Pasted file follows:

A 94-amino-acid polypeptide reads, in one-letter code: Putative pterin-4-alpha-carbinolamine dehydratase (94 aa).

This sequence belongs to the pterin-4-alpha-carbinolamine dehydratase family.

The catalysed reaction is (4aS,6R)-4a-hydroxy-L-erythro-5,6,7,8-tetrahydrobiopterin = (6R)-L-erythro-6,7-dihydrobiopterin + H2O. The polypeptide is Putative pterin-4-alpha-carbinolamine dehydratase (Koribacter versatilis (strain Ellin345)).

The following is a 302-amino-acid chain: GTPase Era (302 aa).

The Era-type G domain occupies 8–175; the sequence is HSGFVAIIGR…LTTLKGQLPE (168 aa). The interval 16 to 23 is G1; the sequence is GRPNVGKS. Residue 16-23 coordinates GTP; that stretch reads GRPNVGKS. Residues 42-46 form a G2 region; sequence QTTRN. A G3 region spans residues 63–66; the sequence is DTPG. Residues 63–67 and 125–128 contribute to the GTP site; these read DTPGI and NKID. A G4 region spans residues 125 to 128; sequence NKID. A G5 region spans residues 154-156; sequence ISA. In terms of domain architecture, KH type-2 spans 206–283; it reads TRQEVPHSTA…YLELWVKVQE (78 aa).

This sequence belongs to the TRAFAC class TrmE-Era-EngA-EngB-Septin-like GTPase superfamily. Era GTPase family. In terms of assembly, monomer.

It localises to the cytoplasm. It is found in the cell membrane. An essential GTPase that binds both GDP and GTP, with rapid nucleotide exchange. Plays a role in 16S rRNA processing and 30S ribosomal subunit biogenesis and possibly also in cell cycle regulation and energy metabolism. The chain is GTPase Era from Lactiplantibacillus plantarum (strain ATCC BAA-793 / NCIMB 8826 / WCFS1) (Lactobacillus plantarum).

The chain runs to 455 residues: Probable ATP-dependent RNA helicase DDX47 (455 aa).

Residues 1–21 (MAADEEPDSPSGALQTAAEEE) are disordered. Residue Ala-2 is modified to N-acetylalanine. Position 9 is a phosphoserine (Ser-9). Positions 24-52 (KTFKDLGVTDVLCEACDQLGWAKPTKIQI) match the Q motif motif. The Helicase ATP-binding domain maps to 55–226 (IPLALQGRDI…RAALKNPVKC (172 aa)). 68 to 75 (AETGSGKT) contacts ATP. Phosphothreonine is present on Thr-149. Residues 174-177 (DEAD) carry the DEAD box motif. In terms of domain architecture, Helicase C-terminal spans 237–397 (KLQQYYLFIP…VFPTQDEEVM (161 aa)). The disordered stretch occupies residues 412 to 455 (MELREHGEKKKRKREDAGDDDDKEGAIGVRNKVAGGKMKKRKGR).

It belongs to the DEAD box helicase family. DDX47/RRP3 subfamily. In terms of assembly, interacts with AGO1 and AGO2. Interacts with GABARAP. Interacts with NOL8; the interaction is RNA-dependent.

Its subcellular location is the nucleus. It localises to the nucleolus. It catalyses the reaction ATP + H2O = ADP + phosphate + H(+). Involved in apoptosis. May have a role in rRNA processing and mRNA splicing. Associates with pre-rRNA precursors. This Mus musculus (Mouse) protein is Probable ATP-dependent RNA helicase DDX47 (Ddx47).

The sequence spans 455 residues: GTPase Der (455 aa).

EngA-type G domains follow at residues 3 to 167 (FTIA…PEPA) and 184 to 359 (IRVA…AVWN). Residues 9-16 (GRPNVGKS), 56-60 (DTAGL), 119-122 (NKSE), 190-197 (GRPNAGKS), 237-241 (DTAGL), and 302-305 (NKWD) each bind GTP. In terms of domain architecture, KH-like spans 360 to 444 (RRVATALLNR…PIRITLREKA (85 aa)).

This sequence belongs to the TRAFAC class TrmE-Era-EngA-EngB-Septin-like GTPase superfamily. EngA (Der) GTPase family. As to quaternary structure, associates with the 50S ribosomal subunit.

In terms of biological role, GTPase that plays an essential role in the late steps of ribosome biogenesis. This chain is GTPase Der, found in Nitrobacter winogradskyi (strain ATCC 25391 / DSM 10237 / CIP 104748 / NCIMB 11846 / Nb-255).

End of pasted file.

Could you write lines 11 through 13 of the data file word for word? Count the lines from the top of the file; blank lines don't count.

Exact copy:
Its subcellular location is the nucleus. It localises to the nucleolus. It catalyses the reaction ATP + H2O = ADP + phosphate + H(+). Involved in apoptosis. May have a role in rRNA processing and mRNA splicing. Associates with pre-rRNA precursors. This Mus musculus (Mouse) protein is Probable ATP-dependent RNA helicase DDX47 (Ddx47).

The sequence spans 455 residues: GTPase Der (455 aa).

EngA-type G domains follow at residues 3 to 167 (FTIA…PEPA) and 184 to 359 (IRVA…AVWN). Residues 9-16 (GRPNVGKS), 56-60 (DTAGL), 119-122 (NKSE), 190-197 (GRPNAGKS), 237-241 (DTAGL), and 302-305 (NKWD) each bind GTP. In terms of domain architecture, KH-like spans 360 to 444 (RRVATALLNR…PIRITLREKA (85 aa)).